Play is Important for Children’s Mental Health
As COVID-19 drags on and children are being homeschooled, learning with teachers online, or in classes six feet apart, concerns over children’s mental health may be taking center stage in relation to concerns over academic progress. Stress, whether unseen or unvoiced is no doubt present for children and parents. Time to play is more important now than ever. Play of all kinds engages the pleasure centers of the mind, releasing endorphins associated with feelings of happiness. One reason that play “feels good” is that it allows children to control their environments instead of being controlled by the environment. This is important when COVID-19 is forcing us to isolate and distance. We all feel a lack of control, especially children who may not totally understand why their world has narrowed so much.
Get Active for Children’s Mental Health
Active play enables children to get much-needed movement. Active play also helps to strengthen muscles and free the mind and body from hours of sitting in front of a computer or sitting at a desk. Running, jumping, chasing, playing ball are important for both physical and mental health. Get outside and play!
Dramatic play is also important for young children. This is where children can act out their fears and concerns. By observing, or better yet, participating in children’s imaginative play, parents have a window into their children’s anxieties. As children act out their concerns, parents have an opportunity to respond in the safe venue of play. For example, pretend you are the child and your child is the parent and let them guide the play. You will see what a day feels like to your child!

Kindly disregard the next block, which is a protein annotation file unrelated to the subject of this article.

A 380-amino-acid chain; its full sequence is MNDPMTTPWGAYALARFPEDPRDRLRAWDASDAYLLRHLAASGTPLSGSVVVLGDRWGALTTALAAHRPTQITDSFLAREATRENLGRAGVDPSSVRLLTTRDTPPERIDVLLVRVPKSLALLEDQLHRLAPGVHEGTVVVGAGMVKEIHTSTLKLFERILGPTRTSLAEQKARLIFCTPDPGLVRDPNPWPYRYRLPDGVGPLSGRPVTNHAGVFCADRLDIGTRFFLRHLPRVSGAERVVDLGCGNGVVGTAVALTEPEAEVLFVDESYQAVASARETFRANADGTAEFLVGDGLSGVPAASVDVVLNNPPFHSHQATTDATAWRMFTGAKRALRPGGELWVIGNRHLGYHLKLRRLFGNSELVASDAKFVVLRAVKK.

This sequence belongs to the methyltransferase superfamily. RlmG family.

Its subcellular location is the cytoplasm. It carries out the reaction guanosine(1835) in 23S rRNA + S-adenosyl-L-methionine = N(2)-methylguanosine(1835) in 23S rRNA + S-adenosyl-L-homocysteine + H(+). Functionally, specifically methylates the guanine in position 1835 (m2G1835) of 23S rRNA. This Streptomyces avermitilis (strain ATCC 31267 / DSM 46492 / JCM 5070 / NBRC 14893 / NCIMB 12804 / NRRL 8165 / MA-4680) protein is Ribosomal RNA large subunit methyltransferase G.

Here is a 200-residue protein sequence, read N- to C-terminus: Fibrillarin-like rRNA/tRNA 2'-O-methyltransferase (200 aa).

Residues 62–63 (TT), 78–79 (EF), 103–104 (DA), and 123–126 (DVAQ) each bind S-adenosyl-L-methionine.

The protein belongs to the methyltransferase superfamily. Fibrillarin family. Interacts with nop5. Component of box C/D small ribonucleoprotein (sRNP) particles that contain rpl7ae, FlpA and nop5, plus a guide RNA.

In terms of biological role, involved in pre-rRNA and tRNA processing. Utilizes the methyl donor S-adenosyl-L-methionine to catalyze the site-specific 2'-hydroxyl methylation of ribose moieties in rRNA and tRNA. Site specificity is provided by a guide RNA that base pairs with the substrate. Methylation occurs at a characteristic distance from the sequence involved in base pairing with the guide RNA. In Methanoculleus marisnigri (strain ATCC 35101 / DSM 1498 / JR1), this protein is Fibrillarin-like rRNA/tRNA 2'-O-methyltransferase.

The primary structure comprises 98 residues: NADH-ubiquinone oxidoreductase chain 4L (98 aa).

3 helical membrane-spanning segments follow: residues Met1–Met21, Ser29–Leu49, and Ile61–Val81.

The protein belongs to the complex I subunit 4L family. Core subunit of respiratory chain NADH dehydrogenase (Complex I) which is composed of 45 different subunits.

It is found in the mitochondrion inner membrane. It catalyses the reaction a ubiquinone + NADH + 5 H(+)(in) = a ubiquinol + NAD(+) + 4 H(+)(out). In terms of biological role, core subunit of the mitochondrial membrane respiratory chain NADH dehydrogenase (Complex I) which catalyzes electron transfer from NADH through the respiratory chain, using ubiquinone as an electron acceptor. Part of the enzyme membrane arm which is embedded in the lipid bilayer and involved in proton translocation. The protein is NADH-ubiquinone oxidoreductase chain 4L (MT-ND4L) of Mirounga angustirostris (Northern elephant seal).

You may also have developed a COVID “bubble” which includes a couple of friends or relatives for your children to play with. Close friendships within play interactions are important for developing cooperation, social problem solving, and empathy. If you can safely maintain social interactions with a few close friends or family, it can go a long way to protecting children’s mental health.
And, finally, don’t forget games that children or family can play together. Board, card, and dice games are all great for a focus on fun. Not only can these games reinforce skills learned in school, they also build social skills and communication.
Be aware of what your children are learning in school and integrate those concepts into their play and daily routines. Research shows that when parents help children apply skills within their play and other activities, new concepts become more meaningful. Application within play makes learning fun. For instance, writing a grocery list in dramatic play, finding and counting ants outdoors, or doing science experiments with cooking are all fun ways to reinforce learning.
By consciously integrating different types of play throughout the day, you will be helping your child develop resilience in this difficult time. A little free play before sitting down to learn, outdoor or active play after learning sessions, dramatic play indoors or out, and game play in the evening can all help your children deal successfully with the anxiety in their lives. Preserving laughter and fun is critical for all of us and not just for today, but for every day.
Looking for more information on the importance of play? Check out Shelter at Home and Play.
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